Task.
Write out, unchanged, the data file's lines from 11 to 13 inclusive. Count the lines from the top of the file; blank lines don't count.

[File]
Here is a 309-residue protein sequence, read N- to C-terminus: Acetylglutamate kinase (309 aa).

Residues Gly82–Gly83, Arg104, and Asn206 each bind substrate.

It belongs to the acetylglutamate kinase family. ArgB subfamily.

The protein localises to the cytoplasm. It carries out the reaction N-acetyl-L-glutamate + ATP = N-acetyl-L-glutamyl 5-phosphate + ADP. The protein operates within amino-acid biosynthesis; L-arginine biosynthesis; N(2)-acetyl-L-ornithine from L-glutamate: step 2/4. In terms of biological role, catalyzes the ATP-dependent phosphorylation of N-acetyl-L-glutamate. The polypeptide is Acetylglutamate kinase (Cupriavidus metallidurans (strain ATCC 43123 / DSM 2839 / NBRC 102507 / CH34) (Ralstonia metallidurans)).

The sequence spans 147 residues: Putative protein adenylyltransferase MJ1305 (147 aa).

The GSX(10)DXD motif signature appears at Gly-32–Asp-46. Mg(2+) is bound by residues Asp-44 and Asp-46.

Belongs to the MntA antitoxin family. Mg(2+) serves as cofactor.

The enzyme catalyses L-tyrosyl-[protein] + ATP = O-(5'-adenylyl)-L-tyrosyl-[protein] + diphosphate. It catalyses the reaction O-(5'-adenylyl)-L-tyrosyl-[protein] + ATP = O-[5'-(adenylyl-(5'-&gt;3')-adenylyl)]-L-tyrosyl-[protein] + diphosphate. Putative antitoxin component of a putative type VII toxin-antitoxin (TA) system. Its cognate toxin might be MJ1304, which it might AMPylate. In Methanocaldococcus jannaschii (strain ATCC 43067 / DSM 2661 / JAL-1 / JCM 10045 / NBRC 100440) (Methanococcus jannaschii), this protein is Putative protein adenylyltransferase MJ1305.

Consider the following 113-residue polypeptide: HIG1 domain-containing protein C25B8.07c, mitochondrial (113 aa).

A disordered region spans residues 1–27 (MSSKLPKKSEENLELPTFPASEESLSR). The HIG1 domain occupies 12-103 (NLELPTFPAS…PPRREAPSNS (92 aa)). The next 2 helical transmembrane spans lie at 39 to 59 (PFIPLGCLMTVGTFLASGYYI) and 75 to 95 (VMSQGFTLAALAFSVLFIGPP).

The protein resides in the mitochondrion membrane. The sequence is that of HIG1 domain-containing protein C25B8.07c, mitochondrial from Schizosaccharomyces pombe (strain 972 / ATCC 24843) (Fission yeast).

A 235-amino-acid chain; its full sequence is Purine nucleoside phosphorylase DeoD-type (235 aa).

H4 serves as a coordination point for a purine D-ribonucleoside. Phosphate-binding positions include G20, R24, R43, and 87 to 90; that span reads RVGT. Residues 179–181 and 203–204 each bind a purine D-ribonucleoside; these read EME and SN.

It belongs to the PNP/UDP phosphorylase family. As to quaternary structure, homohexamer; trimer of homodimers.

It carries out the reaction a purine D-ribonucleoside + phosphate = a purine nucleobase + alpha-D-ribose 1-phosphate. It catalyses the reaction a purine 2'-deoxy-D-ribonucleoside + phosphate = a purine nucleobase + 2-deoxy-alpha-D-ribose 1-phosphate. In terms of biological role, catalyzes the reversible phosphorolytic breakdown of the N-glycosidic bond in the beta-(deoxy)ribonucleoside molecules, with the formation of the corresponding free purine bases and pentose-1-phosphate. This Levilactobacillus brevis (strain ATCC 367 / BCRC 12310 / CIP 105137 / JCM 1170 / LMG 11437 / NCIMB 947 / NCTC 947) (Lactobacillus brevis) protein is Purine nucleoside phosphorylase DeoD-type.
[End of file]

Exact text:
The protein resides in the mitochondrion membrane. The sequence is that of HIG1 domain-containing protein C25B8.07c, mitochondrial from Schizosaccharomyces pombe (strain 972 / ATCC 24843) (Fission yeast).

A 235-amino-acid chain; its full sequence is Purine nucleoside phosphorylase DeoD-type (235 aa).

H4 serves as a coordination point for a purine D-ribonucleoside. Phosphate-binding positions include G20, R24, R43, and 87 to 90; that span reads RVGT. Residues 179–181 and 203–204 each bind a purine D-ribonucleoside; these read EME and SN.